On August 27, 2019, Harry Dunn, a British male in his late teens, was killed in a car accident. Riding his motorcycle near the exit to RAF Croughton in Croughton, Northamptonshire, United Kingdom, he was hit by a car coming from the wrong way and driving on the wrong side of the road.
Anne Sacoolas, a former American spy and the wife of a CIA employee who was working out of the USAF listening post at RAF Croughton, was the driver. Sacoolas revealed to police that she was driving on the wrong side of the road, and the officers confirmed their suspicions based on surveillance footage. The John Radcliffe Hospital in Oxford, which houses the hospital’s Major Trauma Centre, pronounced Dunn dead.
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According to CNN’s audio link to the court proceedings, Anne Sacoolas, the American lady accused of killing British motorcyclist Harry Dunn, 19, in a traffic collision close to a US military base, pled guilty to his death on Thursday.
Following the deadly traffic accident in August 2019 near RAF Croughton, a US military base in England where her husband served as a US diplomat, Sacoolas was able to leave the UK after having diplomatic immunity claimed on her behalf. US officials rejected Britain’s request to extradite Sacoolas to face accusations of causing death through unsafe driving, and the episode has caused some strain between the two nations.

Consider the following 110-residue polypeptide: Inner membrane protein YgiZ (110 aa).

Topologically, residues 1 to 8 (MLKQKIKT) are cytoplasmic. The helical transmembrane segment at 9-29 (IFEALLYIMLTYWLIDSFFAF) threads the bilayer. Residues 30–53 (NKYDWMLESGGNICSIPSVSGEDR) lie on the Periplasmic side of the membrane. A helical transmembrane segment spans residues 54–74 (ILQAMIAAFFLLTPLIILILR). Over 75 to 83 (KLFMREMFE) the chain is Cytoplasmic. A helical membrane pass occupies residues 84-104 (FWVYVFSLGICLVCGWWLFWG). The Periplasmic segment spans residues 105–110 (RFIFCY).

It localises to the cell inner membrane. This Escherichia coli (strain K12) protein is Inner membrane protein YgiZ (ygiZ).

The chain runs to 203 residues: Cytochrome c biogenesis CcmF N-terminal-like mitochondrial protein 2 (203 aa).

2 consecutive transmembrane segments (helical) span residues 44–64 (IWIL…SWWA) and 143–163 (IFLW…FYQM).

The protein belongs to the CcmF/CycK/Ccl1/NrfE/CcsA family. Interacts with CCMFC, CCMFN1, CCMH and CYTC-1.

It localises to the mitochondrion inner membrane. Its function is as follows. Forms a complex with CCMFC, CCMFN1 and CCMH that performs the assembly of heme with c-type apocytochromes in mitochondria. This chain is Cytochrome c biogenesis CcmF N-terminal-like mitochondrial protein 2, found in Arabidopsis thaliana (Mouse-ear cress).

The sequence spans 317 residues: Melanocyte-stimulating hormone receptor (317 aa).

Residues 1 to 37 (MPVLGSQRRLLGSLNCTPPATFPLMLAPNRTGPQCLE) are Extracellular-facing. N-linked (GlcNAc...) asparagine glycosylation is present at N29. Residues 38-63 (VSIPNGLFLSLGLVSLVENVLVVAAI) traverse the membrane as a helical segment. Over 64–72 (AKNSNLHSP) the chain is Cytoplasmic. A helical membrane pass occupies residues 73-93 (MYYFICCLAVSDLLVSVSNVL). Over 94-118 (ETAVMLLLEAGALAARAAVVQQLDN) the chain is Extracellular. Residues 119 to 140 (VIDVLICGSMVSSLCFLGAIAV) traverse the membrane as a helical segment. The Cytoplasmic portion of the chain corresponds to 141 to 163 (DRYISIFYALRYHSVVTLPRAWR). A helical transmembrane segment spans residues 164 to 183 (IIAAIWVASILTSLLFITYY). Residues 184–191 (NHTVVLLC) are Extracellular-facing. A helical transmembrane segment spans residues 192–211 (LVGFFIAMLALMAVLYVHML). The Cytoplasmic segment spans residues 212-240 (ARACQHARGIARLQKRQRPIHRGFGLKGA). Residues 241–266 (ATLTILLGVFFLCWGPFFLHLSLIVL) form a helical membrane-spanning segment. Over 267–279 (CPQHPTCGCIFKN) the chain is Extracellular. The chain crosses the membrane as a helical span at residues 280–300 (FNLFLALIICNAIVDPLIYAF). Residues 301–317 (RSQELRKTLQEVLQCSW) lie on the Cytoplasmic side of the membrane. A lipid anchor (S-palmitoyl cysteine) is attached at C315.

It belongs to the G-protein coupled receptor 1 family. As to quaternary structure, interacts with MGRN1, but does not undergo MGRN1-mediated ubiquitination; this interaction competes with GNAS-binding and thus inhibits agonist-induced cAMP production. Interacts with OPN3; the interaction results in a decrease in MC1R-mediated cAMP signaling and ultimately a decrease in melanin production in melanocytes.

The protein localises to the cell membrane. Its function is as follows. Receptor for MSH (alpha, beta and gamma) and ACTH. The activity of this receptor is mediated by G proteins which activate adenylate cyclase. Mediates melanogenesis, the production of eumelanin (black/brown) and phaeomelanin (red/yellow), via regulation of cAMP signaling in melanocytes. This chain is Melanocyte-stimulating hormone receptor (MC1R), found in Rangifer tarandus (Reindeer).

Sacoolas, who is currently in the United States, appeared virtually on Thursday at the Old Bailey court in London via video link. The 45-year-old admitted to recklessly causing a death while driving. UK prosecutors announced they would not pursue the accusation of hazardous driving against her after she entered a not-guilty plea to the less serious charge of death by driving.
Sacoolas has acknowledged that he was driving on the wrong side of the road when the crash occurred. The maximum sentence for negligent driving that results in death is five years in prison. Sacoolas is now a “convicted offender,” according to High Court judge Mrs. Justice Cheema-Grubb, who presided over the proceedings, and she was given the order to be banned from driving in the UK.
Cheema-Grubb confessed to the court that “any sentence I pass is likely to be unenforceable while the defendant remains outside the United Kingdom” despite saying she had not yet decided what punishment to impose on Sacoolas. Although Cheema-Grubb stated that she cannot compel Sacoolas to return to the UK for sentencing, she made another appeal for her to do so.
The week of November 28 is the scheduled sentencing date. In honor of the 19-year-old, members of Dunn’s family wore green ties and scarves to court on Thursday. After witnessing Sacoolas accept her guilt, they talked about how “relieved” they were.
The family had never seen Sacoolas appear in court before. Charlotte Charles, Dunn’s mother, told the UK’s PA Media news agency that there was still some uncertainty as they approached court: “Is she going to appear?” Because they “didn’t want to take her from her children,” Sacoolas’ family accepted her guilty plea to the less serious charge of causing death by negligent driving, according to Charles.